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Engineering Career Path: From MechE to Aerospace Engineering

  1. Aug 7, 2016 #1
    I know that aerospace engineering is a branch of mechanical engineering, and as a student of mechanical engineering myself, I'm curious to know what kind of knowledge a MechE coming out of a Bachelor's Degree should have if he wants to start working with aircraft (or pursuing a Master's Degree on aerospace engineering).
    Apart from classes like thermo, fluids, structures (things that we learn in a typical mechanical engineering degree), what else is important if I want to start a career in aerospace?
     
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  3. Aug 7, 2016 #2

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  4. Aug 8, 2016 #3
    Thanks. I'm not very familiar with how a master degree works. I mean, I've given a look at the master's degree program on aeronautical engineering of a given school, and there were various concentrations: aerodynamics and propulsion, controls and guidance... When you enroll on a master's degree, you get to study only one of those subjects? Let's say: a MechE with a master's in aerospace engineering (focus in aerodynamics, for instance) could work with controls and guidance?
     
  5. Aug 8, 2016 #4

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    There will be some course differences for the different concentrations. The Masters degree usually requires you to study the broad spectrum of relevant subjects. Sometimes you can select some and omit others, but you shouldn't count on it. You can probably get a list of courses for each concentration.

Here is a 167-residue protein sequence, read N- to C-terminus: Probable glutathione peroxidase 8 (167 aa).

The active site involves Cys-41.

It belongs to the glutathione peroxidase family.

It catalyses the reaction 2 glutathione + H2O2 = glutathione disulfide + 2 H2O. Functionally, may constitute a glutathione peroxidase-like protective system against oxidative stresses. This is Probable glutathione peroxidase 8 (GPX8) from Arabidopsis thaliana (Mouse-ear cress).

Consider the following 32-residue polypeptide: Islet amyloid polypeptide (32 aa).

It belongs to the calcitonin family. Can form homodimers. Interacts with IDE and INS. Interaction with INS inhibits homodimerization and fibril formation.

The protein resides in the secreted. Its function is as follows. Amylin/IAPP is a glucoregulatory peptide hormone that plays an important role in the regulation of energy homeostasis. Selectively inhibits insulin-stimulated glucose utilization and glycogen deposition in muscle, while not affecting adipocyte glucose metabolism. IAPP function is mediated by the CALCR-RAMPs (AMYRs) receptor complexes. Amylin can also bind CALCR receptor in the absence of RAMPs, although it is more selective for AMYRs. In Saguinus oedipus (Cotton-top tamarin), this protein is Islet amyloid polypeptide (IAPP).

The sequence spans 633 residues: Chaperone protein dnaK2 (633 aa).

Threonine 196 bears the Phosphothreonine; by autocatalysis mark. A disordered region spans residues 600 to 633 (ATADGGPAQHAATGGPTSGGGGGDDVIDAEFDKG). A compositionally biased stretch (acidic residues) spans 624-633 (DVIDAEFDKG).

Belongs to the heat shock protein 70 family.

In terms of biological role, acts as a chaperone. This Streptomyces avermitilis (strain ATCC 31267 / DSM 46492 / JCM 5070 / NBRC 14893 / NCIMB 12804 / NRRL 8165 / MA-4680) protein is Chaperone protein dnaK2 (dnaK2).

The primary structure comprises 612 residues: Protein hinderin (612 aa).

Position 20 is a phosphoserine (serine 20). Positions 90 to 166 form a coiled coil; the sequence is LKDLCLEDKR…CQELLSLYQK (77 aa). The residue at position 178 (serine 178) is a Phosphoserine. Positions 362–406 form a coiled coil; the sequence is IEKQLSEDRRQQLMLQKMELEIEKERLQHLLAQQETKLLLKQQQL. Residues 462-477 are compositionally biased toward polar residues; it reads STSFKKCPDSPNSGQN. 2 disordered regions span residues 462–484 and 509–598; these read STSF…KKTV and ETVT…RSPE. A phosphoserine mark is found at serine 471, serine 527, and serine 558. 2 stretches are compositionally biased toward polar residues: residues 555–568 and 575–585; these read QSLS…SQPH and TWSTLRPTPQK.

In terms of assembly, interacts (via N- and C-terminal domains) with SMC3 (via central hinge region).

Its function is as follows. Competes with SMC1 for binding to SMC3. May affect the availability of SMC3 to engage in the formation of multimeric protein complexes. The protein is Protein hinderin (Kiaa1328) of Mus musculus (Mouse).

6. Aug 9, 2016 #5
    I was able to find the courses offered by each department, but I don't know if there are any courses that all MS students are required to take. This school is focused in aeronautics, and it offers a Master's Degree in Mechanical and Aeronautical Engineering. I'm asking because I'm interested both in the Propulsion and Aerodynamics concentration and the Aerospace Systems and Mechatronics concentration. In general, a engineer with a MS in aeronautical engineering would have enough knowledge of both areas to work on both fields, or he needs to especialize in one of those?
     
  7. Aug 9, 2016 #6

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    Your initial selection would not lock you in forever. My progression of specialties over 37 years in aerospace was: math => economic analysis => operations research => real-time computer simulation => software engineering => flight controls. They were all interesting. Whether you change the company groups you are in or not, you always have to be learning new skills anyway. Expect change and be adaptable.
     
  8. Aug 10, 2016 #7
    That's good to know. My biggest concern whilen choosing a specialization was being stuck on that forever.
     
  9. Aug 10, 2016 #8
    Also, I would like to know how, typically, is the work of a engineer on a aerospace company. I mean: how multidisciplinary is the job? Does a single engineer ends up applying different kinds of knowledge (like strenght of materials and structures, fluid dynamics, controls...) or is the work divided and there are some engineers that only work with thermo, others for structures, etc...?
     
  10. Aug 10, 2016 #9

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    That entirely depends on the company and the position. In general I would say the smaller the company the more you get to do. Often in larger companies people do one job each. That one job however could be something like systems integration where you work across multiple fields.
     
  11. Aug 10, 2016 #10
    I wonder how a engineer working in such a specific field manages to remember all other important stuff that he learned as a mechanical engineer. For example: a engineer working in aerodynamics probably won't need to deal with stress analysis every day.
     
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